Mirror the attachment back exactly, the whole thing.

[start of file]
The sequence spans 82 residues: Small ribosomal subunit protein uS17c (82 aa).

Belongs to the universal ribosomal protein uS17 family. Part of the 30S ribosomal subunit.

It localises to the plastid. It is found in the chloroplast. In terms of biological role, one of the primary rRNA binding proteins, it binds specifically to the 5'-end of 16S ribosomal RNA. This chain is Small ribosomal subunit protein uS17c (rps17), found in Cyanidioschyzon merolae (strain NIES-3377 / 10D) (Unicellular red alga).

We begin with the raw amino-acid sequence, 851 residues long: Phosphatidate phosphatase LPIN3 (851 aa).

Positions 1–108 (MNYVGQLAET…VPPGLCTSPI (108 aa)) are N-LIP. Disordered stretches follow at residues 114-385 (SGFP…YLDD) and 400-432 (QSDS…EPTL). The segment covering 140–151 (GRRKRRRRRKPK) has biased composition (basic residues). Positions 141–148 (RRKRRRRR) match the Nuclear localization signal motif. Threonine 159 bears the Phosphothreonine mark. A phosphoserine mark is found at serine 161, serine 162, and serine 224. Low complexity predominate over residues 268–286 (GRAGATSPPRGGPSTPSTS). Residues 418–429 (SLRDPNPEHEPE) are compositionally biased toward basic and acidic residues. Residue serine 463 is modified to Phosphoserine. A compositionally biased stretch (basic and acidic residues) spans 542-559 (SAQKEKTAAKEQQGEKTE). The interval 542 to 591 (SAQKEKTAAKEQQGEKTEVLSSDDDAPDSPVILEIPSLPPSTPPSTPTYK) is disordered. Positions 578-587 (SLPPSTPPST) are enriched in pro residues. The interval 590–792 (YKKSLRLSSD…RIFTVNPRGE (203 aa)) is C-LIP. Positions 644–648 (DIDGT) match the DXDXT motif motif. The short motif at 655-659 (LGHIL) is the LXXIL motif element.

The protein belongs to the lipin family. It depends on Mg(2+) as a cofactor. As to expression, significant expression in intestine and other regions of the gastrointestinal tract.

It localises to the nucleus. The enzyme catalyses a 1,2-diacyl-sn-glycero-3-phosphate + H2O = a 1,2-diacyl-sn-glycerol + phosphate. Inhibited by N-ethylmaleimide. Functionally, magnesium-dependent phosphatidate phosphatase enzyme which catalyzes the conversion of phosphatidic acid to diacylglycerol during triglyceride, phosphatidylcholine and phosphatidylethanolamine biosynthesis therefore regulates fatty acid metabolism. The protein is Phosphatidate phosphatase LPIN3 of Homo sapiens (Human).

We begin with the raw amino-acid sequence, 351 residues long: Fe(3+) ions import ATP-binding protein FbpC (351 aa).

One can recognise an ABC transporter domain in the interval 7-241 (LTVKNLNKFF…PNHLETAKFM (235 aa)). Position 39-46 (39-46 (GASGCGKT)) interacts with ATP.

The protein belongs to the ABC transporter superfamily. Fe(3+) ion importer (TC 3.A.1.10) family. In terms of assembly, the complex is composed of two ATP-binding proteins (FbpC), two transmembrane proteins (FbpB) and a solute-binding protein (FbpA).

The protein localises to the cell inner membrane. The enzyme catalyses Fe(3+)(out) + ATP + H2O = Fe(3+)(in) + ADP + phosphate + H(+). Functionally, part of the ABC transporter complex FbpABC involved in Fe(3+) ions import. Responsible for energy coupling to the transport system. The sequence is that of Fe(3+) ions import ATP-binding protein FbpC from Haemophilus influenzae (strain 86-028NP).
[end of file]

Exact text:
The sequence spans 82 residues: Small ribosomal subunit protein uS17c (82 aa).

Belongs to the universal ribosomal protein uS17 family. Part of the 30S ribosomal subunit.

It localises to the plastid. It is found in the chloroplast. In terms of biological role, one of the primary rRNA binding proteins, it binds specifically to the 5'-end of 16S ribosomal RNA. This chain is Small ribosomal subunit protein uS17c (rps17), found in Cyanidioschyzon merolae (strain NIES-3377 / 10D) (Unicellular red alga).

We begin with the raw amino-acid sequence, 851 residues long: Phosphatidate phosphatase LPIN3 (851 aa).

Positions 1–108 (MNYVGQLAET…VPPGLCTSPI (108 aa)) are N-LIP. Disordered stretches follow at residues 114-385 (SGFP…YLDD) and 400-432 (QSDS…EPTL). The segment covering 140–151 (GRRKRRRRRKPK) has biased composition (basic residues). Positions 141–148 (RRKRRRRR) match the Nuclear localization signal motif. Threonine 159 bears the Phosphothreonine mark. A phosphoserine mark is found at serine 161, serine 162, and serine 224. Low complexity predominate over residues 268–286 (GRAGATSPPRGGPSTPSTS). Residues 418–429 (SLRDPNPEHEPE) are compositionally biased toward basic and acidic residues. Residue serine 463 is modified to Phosphoserine. A compositionally biased stretch (basic and acidic residues) spans 542-559 (SAQKEKTAAKEQQGEKTE). The interval 542 to 591 (SAQKEKTAAKEQQGEKTEVLSSDDDAPDSPVILEIPSLPPSTPPSTPTYK) is disordered. Positions 578-587 (SLPPSTPPST) are enriched in pro residues. The interval 590–792 (YKKSLRLSSD…RIFTVNPRGE (203 aa)) is C-LIP. Positions 644–648 (DIDGT) match the DXDXT motif motif. The short motif at 655-659 (LGHIL) is the LXXIL motif element.

The protein belongs to the lipin family. It depends on Mg(2+) as a cofactor. As to expression, significant expression in intestine and other regions of the gastrointestinal tract.

It localises to the nucleus. The enzyme catalyses a 1,2-diacyl-sn-glycero-3-phosphate + H2O = a 1,2-diacyl-sn-glycerol + phosphate. Inhibited by N-ethylmaleimide. Functionally, magnesium-dependent phosphatidate phosphatase enzyme which catalyzes the conversion of phosphatidic acid to diacylglycerol during triglyceride, phosphatidylcholine and phosphatidylethanolamine biosynthesis therefore regulates fatty acid metabolism. The protein is Phosphatidate phosphatase LPIN3 of Homo sapiens (Human).

We begin with the raw amino-acid sequence, 351 residues long: Fe(3+) ions import ATP-binding protein FbpC (351 aa).

One can recognise an ABC transporter domain in the interval 7-241 (LTVKNLNKFF…PNHLETAKFM (235 aa)). Position 39-46 (39-46 (GASGCGKT)) interacts with ATP.

The protein belongs to the ABC transporter superfamily. Fe(3+) ion importer (TC 3.A.1.10) family. In terms of assembly, the complex is composed of two ATP-binding proteins (FbpC), two transmembrane proteins (FbpB) and a solute-binding protein (FbpA).

The protein localises to the cell inner membrane. The enzyme catalyses Fe(3+)(out) + ATP + H2O = Fe(3+)(in) + ADP + phosphate + H(+). Functionally, part of the ABC transporter complex FbpABC involved in Fe(3+) ions import. Responsible for energy coupling to the transport system. The sequence is that of Fe(3+) ions import ATP-binding protein FbpC from Haemophilus influenzae (strain 86-028NP).